Yes I have the CD and it has been very enlightening. It continues to be a valuable resource for me . . . and yes the performances are remarkably consistent.

    But what got me thinking more about this was when I was editing my vocals the other day and I knew everything I did and how everything felt and how they ended up sounding. I was struck by the sublties of performance that were guiding my "keeper" selections and many of these involved small tonal shifts, nuance, singing level, accuracy, intensity, etc.

    I know there are trade-offs in the process . . . I was just thinking that perhaps the "repeatability model" might also yield enlightening results. Maybe you could offer both models (repeatability vs. authenticity)on the next disc. Again . . . I'm not complaining (I really value the mic CD) just commenting on possible variations that might also be useful.

    As far as the initial recording and playback chain and all the techincal stuff . . . Could an authoritative consensus be drawn (by poll of experts)that presented the most neutral chain currently thought available?

    Of course people will disagree, but there is a chain out there that comes (arguably) the closest to natural production of sound.

    Given the possibilties of tonal variation in the human voice from even one phrase to the next, couldn't whatever "coloration" or "character" or "something" added by the playback chain just be "zeroed" out as a new tone (but one that will not change throughout the process).

    Anyway . . . just thinking about it all,

    Thanks,
    Mike

  8. #8
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    Originally posted by mchimes:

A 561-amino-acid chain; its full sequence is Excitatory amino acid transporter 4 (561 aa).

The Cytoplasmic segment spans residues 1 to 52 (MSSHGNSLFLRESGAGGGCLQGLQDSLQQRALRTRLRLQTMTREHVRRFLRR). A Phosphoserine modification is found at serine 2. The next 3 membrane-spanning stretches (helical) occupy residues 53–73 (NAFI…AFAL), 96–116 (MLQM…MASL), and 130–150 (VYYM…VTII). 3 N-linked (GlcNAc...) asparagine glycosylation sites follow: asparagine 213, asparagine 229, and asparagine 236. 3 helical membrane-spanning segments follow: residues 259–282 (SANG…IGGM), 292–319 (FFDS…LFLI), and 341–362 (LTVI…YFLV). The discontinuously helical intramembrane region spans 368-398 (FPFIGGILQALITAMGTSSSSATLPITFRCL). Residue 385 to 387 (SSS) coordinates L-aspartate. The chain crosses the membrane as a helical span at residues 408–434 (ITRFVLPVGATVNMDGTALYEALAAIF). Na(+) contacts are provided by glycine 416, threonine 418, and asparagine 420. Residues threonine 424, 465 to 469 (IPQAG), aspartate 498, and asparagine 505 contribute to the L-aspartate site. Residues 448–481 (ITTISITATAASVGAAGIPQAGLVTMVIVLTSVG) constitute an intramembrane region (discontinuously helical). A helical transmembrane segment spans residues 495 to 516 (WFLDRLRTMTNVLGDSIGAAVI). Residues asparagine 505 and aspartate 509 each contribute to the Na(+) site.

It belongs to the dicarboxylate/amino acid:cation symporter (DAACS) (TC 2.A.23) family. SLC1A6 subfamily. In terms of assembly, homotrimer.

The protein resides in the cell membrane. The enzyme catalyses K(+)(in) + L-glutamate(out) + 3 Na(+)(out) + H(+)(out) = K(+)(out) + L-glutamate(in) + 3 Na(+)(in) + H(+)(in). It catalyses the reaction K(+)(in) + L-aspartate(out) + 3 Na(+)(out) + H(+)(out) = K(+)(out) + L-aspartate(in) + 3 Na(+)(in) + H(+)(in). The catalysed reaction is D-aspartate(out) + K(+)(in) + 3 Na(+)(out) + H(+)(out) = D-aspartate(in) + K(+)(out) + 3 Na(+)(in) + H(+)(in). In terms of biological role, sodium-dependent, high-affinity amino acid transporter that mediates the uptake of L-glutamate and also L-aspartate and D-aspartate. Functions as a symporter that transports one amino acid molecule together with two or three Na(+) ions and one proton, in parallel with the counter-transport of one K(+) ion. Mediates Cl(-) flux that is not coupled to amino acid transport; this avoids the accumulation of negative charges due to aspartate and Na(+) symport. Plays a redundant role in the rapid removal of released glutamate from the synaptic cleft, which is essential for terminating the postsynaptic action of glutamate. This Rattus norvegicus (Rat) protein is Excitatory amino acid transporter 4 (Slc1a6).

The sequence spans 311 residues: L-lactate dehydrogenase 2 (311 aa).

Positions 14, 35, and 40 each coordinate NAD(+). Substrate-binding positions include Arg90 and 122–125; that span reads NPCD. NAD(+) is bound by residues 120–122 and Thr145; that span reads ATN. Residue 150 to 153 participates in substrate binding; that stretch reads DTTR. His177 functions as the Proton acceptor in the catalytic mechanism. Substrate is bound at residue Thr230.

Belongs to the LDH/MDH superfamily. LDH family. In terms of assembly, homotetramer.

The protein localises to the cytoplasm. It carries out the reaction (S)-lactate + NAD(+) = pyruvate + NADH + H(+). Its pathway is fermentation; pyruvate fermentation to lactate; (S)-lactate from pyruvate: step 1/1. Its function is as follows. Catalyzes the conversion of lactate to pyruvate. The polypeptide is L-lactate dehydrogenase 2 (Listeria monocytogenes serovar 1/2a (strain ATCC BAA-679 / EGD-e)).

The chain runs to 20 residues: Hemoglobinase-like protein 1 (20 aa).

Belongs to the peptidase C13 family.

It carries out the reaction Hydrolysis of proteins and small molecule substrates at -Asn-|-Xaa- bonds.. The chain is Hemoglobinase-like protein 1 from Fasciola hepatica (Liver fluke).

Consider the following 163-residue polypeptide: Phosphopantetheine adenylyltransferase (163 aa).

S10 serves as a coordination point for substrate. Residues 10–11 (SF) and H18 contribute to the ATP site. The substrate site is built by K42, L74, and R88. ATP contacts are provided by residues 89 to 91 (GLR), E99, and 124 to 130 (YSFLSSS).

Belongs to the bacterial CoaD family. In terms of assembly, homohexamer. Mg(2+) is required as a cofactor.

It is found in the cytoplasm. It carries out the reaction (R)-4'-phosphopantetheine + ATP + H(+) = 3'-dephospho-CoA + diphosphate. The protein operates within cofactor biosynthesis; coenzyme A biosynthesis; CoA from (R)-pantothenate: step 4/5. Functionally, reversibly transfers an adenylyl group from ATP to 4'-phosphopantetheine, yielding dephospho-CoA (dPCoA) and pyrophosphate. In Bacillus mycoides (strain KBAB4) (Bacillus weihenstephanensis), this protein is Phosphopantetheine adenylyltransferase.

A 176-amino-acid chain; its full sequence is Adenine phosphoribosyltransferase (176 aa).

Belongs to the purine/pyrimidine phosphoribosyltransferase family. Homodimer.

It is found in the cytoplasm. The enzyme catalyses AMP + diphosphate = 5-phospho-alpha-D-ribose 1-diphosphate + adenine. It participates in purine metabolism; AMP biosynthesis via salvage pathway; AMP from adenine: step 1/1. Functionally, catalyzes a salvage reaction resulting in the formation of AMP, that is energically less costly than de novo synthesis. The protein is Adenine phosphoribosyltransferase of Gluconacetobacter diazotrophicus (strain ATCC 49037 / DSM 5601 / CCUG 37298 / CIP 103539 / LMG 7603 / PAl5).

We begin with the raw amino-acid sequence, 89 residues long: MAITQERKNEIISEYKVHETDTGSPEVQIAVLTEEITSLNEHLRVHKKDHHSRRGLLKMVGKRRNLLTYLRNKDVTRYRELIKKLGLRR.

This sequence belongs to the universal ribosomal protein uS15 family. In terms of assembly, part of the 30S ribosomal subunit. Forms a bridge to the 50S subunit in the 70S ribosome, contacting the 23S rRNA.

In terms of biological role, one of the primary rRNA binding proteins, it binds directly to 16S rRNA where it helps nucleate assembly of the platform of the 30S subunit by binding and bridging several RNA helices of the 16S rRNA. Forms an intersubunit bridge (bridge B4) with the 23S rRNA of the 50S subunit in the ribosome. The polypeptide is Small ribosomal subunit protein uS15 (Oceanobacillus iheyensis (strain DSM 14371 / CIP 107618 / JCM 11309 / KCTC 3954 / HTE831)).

<STRONG>. . Could an authoritative consensus be drawn (by poll of experts)that presented the most neutral chain currently thought available?
    </STRONG>
    Yes, and there can be peace in the Middle East.

    George Massenburg thinks there is one best chain. John LaGrou of Millennia thinks there is one best chain. John Hardy thinks there is one best chain. Do you see what I mean?

    Sorry if I sounded annoyed. It's just that I hear the "speaker in front of a mic" suggestion about once a week. Do that for three years and it starts seeming like Chinese water torture.

    I've tried the speaker in front of a mic technique. It was indeed repeatable. But not nearly as enlightening. Who can say why for sure?
    Lynn Fuston
    3D Audio

    Making beautiful music SEEM easy since 1979.

  9. #9
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    Guess I'll do a search next time . . . sorry.

    Thanks,
    Mike

  10. #10
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    Originally posted by mchimes:
    <STRONG>Guess I'll do a search next time . . . sorry.
    </STRONG>
    Mike,

    No offence taken. Sorry if it felt like I was railing on you. Rest assured that you will not be the last to suggest it. It is indeed a valid idea, but just not as enlightening in my opinion.
    Lynn Fuston
    3D Audio

    Making beautiful music SEEM easy since 1979.